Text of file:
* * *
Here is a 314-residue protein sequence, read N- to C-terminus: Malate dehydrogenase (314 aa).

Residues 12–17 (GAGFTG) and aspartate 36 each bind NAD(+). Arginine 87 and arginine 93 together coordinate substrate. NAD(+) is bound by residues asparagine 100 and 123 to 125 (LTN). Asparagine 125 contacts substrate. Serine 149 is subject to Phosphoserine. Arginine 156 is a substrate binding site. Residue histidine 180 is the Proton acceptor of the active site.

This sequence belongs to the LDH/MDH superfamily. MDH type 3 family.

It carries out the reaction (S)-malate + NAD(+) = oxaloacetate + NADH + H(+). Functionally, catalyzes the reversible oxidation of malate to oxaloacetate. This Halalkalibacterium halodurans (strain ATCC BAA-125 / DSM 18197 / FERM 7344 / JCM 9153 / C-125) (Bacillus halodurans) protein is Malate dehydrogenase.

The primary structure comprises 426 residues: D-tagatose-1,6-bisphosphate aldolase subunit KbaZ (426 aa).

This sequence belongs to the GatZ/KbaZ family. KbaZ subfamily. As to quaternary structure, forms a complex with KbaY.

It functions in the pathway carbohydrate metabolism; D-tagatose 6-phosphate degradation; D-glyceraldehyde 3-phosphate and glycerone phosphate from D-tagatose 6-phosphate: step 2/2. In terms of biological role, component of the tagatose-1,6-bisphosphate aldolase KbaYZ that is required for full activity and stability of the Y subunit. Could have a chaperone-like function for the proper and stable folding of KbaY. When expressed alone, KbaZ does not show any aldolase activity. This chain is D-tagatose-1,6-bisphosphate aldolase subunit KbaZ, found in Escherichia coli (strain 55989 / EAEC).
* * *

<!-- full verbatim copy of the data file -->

Here is a 314-residue protein sequence, read N- to C-terminus: Malate dehydrogenase (314 aa).

Residues 12–17 (GAGFTG) and aspartate 36 each bind NAD(+). Arginine 87 and arginine 93 together coordinate substrate. NAD(+) is bound by residues asparagine 100 and 123 to 125 (LTN). Asparagine 125 contacts substrate. Serine 149 is subject to Phosphoserine. Arginine 156 is a substrate binding site. Residue histidine 180 is the Proton acceptor of the active site.

This sequence belongs to the LDH/MDH superfamily. MDH type 3 family.

It carries out the reaction (S)-malate + NAD(+) = oxaloacetate + NADH + H(+). Functionally, catalyzes the reversible oxidation of malate to oxaloacetate. This Halalkalibacterium halodurans (strain ATCC BAA-125 / DSM 18197 / FERM 7344 / JCM 9153 / C-125) (Bacillus halodurans) protein is Malate dehydrogenase.

The primary structure comprises 426 residues: D-tagatose-1,6-bisphosphate aldolase subunit KbaZ (426 aa).

This sequence belongs to the GatZ/KbaZ family. KbaZ subfamily. As to quaternary structure, forms a complex with KbaY.

It functions in the pathway carbohydrate metabolism; D-tagatose 6-phosphate degradation; D-glyceraldehyde 3-phosphate and glycerone phosphate from D-tagatose 6-phosphate: step 2/2. In terms of biological role, component of the tagatose-1,6-bisphosphate aldolase KbaYZ that is required for full activity and stability of the Y subunit. Could have a chaperone-like function for the proper and stable folding of KbaY. When expressed alone, KbaZ does not show any aldolase activity. This chain is D-tagatose-1,6-bisphosphate aldolase subunit KbaZ, found in Escherichia coli (strain 55989 / EAEC).